How to Stay Safe in the Florida Sunshine

Florida's nickname as the Sunshine State is well-deserved. While our state has an average of 237 sunny days per year—beating out the national average of 205—depending on where exactly you live, that number can be closer to 270 days, totaling up to an extra month of sunshine. While it can feel great to soak up all this sun, it's critical that everyone protects themselves properly from harmful rays by using sunscreen. Sunscreen can help prevent a variety of minor and major ailments from age spots and premature wrinkles to painful sunburns and skin cancer. However, there are seemingly endless options to choose from, and trying to figure out what you need can be overwhelming! Check out the information below to learn more about choosing the right type of sunscreen for your needs.

Broad Spectrum and UVA and UVB Rays

Broad spectrum sunscreen will protect you from ultraviolet A (UVA) rays which have aging effects like wrinkles, and ultraviolet B (UVB) rays which result in sunburns. Ultimately, both are harmful and can result in skin cancer. Broad spectrum provides protection against UVA and UVB by creating a barrier that absorbs or reflects the rays before they have a chance to damage your skin. Even if you're outside on a cloudy day, keep in mind UV rays can still affect you. UVA rays can go through clouds and beneath the surface of the water, and UVB rays can also damage your skin even in the fall and winter months.

Understanding SPF

SPF is the FDA's way of putting numeric value to a sunscreen's "sunburn protection factor." While you may already know a higher SPF number leads to more sun protection, you may not know that SPF only indicates a sunscreen's protection level against UVB rays as a default. However, sunscreens that pass the broad spectrum test can also provide UVA protection. Simply look for a note that says "Broad Spectrum SPF [value]"on the label. Unfortunately, no sunscreen can filter out 100% of UVB rays. While fair-skinned people naturally need a higher SPF, everyone should consider additional protection methods like sunglasses, wide-brimmed hats, breathable long sleeve shirts, and sitting in shady areas.

Chemical vs. Physical and When to Reapply

As mentioned before, sunscreen protects your skin by either absorbing (chemical) or deflecting (physical) UV rays.

Chemical sunscreens are usually thinner consistency so it spreads more easily on the skin, therefore less product is needed overall. However, you must wait 20 minutes for it to become effective, it can also be troublesome for people with sensitive skin (especially the higher the SPF is).

Physical sunscreens are naturally broad spectrum and will offer immediate protection with a longer shelf life. Frequent and thorough application is needed more often, though, as they can wipe off easier in water or after sweating. For people with darker complexions, some types can also leave a white film or cast.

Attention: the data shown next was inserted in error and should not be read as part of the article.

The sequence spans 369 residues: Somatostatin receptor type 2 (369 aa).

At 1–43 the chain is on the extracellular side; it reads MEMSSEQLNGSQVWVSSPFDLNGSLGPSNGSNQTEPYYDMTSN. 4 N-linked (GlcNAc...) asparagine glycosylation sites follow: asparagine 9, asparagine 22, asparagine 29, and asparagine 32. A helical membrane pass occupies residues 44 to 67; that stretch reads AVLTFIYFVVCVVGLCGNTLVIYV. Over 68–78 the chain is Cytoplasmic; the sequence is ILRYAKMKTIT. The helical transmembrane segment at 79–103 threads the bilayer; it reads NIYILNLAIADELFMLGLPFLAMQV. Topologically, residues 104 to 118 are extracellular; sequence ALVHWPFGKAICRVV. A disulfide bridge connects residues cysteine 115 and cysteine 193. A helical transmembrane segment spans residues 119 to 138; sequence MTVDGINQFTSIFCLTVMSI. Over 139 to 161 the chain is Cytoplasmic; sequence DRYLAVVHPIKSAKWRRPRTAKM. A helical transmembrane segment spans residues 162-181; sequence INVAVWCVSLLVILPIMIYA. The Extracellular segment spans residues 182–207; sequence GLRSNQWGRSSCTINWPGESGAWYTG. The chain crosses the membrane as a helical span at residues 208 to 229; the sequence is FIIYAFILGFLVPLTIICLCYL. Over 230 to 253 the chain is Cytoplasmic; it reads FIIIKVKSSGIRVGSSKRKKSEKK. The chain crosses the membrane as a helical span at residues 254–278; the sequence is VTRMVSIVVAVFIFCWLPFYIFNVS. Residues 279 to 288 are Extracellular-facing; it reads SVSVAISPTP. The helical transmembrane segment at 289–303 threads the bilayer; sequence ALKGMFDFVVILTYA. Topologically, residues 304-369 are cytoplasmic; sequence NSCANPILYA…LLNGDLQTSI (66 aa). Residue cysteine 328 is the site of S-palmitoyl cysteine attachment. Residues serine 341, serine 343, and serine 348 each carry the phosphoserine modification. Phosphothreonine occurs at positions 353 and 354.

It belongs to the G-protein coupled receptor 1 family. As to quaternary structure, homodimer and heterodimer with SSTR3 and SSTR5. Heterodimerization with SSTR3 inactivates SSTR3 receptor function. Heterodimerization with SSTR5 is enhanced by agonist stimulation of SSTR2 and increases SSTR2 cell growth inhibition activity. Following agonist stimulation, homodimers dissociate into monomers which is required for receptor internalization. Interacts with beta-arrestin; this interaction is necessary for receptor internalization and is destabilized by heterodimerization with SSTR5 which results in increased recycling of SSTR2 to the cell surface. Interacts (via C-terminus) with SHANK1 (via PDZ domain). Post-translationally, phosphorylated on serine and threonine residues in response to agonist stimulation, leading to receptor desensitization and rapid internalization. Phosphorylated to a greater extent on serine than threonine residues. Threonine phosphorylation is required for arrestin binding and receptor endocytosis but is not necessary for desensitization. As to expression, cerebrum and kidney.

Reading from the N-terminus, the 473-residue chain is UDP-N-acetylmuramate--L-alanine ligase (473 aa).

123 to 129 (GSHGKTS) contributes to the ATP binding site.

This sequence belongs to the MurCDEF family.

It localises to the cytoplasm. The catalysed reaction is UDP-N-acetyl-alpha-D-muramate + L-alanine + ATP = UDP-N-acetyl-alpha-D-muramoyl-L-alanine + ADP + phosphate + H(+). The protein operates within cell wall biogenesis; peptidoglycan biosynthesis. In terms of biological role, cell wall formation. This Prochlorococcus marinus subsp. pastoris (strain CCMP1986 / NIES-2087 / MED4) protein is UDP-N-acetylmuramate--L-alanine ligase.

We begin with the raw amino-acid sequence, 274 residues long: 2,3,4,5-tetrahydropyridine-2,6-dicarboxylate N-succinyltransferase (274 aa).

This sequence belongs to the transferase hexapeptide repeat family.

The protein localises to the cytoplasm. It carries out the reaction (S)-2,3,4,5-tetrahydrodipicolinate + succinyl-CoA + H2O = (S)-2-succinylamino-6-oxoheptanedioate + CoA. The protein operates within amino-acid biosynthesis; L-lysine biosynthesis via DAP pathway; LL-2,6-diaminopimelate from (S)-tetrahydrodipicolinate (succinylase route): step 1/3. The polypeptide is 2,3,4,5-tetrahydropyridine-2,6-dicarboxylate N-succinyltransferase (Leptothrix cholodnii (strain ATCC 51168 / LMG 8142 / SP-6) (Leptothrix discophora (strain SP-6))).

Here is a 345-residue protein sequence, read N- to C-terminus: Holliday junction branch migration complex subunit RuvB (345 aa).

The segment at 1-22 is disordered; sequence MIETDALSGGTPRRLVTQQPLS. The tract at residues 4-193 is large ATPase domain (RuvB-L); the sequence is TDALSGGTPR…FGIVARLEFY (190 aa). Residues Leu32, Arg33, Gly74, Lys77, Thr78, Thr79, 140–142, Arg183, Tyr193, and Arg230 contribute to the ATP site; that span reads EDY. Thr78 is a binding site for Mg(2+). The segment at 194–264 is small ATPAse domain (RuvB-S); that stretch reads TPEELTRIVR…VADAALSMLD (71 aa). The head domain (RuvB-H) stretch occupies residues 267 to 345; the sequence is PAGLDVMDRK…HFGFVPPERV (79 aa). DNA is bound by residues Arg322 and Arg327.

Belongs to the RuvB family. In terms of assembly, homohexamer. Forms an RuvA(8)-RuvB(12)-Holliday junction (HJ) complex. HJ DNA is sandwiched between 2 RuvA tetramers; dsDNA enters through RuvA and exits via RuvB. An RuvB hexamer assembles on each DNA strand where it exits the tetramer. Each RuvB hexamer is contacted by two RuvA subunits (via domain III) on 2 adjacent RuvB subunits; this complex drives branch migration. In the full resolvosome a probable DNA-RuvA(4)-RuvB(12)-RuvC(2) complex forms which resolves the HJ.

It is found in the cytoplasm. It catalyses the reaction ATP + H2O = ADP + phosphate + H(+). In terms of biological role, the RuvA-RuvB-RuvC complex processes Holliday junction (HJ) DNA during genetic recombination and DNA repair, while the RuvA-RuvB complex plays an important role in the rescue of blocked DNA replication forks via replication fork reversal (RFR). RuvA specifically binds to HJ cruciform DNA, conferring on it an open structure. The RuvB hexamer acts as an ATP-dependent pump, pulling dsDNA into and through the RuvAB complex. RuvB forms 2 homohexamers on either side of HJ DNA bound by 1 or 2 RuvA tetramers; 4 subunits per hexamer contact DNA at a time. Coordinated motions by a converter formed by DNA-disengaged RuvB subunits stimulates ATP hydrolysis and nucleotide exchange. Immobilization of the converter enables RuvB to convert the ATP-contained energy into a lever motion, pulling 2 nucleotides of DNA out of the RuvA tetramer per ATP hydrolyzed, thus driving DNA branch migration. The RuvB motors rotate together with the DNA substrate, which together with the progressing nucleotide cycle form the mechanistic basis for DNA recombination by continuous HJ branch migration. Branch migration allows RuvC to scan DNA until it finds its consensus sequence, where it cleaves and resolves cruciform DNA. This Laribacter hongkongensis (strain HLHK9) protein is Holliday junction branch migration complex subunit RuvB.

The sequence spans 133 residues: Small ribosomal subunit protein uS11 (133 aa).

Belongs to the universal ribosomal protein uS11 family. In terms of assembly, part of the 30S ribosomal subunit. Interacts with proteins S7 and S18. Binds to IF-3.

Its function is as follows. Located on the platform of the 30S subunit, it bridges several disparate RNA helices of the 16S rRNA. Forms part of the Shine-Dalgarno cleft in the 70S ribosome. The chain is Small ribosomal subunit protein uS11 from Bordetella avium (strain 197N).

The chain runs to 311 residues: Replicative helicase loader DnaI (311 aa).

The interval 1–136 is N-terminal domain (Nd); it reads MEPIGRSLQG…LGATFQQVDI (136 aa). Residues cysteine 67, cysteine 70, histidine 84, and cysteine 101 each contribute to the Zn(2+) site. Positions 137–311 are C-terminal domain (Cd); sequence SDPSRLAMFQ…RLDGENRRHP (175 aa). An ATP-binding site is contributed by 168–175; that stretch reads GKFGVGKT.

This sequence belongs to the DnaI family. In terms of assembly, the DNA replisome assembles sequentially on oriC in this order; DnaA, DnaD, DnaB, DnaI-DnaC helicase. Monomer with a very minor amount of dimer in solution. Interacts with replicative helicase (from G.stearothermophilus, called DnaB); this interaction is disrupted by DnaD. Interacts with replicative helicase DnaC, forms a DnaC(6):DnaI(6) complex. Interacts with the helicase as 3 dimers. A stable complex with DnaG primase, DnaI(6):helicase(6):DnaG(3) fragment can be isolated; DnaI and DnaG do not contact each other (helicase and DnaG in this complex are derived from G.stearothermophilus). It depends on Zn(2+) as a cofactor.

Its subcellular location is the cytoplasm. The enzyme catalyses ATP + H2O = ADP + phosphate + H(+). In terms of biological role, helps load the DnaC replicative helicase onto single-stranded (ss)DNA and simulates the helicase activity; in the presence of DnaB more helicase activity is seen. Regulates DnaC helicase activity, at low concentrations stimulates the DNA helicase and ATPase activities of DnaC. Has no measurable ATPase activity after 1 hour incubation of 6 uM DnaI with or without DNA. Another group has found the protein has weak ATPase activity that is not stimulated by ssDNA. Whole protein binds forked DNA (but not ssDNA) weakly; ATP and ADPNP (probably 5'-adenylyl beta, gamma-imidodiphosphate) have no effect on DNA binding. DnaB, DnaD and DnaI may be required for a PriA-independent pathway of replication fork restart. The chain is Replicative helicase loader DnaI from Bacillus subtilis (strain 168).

Both types have different active ingredients which can be absorbed into your body, so it's important to review the ingredients before applying. For instance, if a label says "for sensitive skin," it often means that the sunscreen won't have some active ingredients found in chemical sunscreens that are more likely to irritate skin.

Once you put on sunscreen, it'll only last so long against UV rays, sweat, and water. Be sure you're reapplying sunscreen every two hours at least, especially after you towel off or have been in the water. Remember, there's no such thing as "waterproof" sunscreen, and UVA rays can still affect you while you're splashing around. If you're using water-resistant sunscreen, reapply every 40–80 minutes.

Additional Factors to Consider

  • The American Academy of Dermatology recommends avoiding using sunscreen babies who are younger than 6 months. If they're 6 months or older, look for a sunscreen that contains zinc oxide or titanium dioxide, which is better for sensitive baby skin.
  • According to the FDA, sunscreen should never be left out in direct sunlight. Avoid damaging your sunscreen by keeping it in a cool area, or wrapped up in a towel for some shade at minimum.
  • Similar to water-resistant sunscreen, sunscreen labeled "Sport" should be reapplied every 40–80 minutes.
  • The American Academy of Dermatology also suggests avoiding sunscreen with insect repellent. That's because while sunscreen should be applied frequently, ingredients in insect repellent should only be used sparingly.
  • The FDA requires all sunscreens to come with an expiration date, so be sure to check the date on your bottle or tube to ensure you're getting maximum protection.

American Academy of Dermatology Association. (n.d.). How to Decode Sunscreen Labels.

Holman, T. (2016, August 10). Can You Get a Sunburn on a Cloudy Day? And Other Less-Obvious Sun Safety Scenarios.

U.S. Food and Drug Administration. (2010, August 29). Sunscreen: How to Help Protect Your Skin from the Sun.

Winkler, V. (2015, October 12). These 10 Cities In Florida Have The Best Weather In The Entire State.